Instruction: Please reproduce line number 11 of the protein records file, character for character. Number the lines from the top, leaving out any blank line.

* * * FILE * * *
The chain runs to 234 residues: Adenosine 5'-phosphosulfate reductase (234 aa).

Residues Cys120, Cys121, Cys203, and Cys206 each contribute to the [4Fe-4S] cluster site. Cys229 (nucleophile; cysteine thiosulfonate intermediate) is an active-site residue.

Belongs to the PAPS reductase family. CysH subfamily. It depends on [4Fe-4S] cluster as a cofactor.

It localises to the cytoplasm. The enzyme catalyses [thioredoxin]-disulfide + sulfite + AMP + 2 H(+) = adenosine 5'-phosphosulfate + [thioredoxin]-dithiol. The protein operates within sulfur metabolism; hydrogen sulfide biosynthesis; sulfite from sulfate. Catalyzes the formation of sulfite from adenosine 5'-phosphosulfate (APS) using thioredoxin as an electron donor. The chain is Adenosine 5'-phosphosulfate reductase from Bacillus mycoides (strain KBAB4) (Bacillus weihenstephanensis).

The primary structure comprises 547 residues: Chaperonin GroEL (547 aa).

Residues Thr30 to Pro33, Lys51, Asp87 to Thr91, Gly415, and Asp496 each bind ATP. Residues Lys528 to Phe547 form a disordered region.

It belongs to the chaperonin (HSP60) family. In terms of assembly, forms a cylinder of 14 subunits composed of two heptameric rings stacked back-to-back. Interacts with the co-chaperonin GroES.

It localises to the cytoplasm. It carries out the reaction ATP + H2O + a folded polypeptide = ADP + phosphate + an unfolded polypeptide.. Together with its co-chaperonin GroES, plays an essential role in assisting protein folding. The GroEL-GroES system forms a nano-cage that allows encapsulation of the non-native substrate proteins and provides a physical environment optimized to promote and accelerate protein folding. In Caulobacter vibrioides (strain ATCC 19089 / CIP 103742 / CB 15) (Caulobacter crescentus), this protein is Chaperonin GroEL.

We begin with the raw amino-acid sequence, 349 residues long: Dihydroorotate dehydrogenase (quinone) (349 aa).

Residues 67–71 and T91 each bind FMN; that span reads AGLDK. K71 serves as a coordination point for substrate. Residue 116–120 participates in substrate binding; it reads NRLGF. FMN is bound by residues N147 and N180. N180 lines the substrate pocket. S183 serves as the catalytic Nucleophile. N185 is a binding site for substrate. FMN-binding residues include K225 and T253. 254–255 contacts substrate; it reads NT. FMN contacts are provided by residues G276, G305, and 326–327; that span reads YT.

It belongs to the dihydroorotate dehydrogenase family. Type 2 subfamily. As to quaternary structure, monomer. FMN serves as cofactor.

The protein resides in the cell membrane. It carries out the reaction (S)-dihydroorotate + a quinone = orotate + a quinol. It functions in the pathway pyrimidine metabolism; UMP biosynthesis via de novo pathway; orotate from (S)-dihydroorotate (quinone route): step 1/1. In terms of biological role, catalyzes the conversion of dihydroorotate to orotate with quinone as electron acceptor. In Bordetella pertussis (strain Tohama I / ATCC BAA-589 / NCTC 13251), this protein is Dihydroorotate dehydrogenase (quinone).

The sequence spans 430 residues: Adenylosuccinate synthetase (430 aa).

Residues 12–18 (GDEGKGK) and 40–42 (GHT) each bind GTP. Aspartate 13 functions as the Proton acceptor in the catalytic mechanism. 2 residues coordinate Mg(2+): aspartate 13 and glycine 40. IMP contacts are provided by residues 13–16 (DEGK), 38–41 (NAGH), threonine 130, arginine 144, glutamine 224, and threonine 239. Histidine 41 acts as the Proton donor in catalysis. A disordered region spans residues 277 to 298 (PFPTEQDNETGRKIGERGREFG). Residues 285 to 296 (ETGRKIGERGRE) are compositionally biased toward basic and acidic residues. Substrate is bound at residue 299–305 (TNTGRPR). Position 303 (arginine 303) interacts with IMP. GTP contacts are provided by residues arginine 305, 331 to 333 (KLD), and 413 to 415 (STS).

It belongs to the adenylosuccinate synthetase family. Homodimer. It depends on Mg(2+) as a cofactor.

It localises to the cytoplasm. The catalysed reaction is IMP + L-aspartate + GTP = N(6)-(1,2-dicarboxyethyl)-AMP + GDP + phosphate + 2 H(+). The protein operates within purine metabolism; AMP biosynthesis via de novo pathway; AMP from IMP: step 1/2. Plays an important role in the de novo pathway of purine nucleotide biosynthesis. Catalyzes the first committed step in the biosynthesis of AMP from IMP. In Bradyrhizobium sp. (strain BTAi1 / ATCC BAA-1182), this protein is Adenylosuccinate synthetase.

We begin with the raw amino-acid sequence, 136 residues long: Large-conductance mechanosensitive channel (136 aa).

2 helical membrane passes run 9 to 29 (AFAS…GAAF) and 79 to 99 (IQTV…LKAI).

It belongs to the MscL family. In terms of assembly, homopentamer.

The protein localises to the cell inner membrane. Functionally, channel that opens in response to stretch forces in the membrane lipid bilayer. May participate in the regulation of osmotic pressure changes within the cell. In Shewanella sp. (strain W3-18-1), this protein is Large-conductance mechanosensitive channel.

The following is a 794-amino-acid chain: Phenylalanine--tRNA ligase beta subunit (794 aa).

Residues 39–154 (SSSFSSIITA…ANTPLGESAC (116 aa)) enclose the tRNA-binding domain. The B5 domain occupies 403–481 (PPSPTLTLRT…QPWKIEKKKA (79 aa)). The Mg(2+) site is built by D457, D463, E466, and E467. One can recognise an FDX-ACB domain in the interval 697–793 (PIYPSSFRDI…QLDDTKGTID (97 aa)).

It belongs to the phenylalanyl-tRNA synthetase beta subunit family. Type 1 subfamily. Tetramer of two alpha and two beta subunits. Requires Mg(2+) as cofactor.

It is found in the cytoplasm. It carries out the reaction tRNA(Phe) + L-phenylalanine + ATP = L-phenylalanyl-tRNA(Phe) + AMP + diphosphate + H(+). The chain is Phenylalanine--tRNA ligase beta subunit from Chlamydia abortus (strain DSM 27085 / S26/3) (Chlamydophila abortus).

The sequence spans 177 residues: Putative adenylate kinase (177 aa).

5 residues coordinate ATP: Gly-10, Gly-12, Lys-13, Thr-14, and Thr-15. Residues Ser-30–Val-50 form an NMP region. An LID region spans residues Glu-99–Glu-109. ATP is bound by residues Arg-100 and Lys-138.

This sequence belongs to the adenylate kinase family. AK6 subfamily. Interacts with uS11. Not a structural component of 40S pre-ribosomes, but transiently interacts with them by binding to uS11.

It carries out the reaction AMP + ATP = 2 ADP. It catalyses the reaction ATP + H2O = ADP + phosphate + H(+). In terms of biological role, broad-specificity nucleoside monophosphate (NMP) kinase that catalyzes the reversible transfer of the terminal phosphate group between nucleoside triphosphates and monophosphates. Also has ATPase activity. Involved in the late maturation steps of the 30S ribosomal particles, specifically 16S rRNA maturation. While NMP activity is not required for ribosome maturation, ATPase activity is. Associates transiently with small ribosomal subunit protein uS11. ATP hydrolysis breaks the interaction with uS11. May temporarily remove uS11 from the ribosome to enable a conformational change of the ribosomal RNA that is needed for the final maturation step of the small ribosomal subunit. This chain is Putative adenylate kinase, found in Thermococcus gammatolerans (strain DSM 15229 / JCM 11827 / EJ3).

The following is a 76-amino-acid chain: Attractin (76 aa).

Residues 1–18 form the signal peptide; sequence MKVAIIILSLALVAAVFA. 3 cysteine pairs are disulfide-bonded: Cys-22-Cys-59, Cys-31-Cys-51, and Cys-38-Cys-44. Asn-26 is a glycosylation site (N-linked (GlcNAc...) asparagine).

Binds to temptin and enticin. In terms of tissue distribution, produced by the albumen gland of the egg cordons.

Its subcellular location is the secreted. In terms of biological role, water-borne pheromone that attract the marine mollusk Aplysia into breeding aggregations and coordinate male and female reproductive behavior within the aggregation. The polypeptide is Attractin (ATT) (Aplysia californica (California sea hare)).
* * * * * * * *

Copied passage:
It belongs to the dihydroorotate dehydrogenase family. Type 2 subfamily. As to quaternary structure, monomer. FMN serves as cofactor.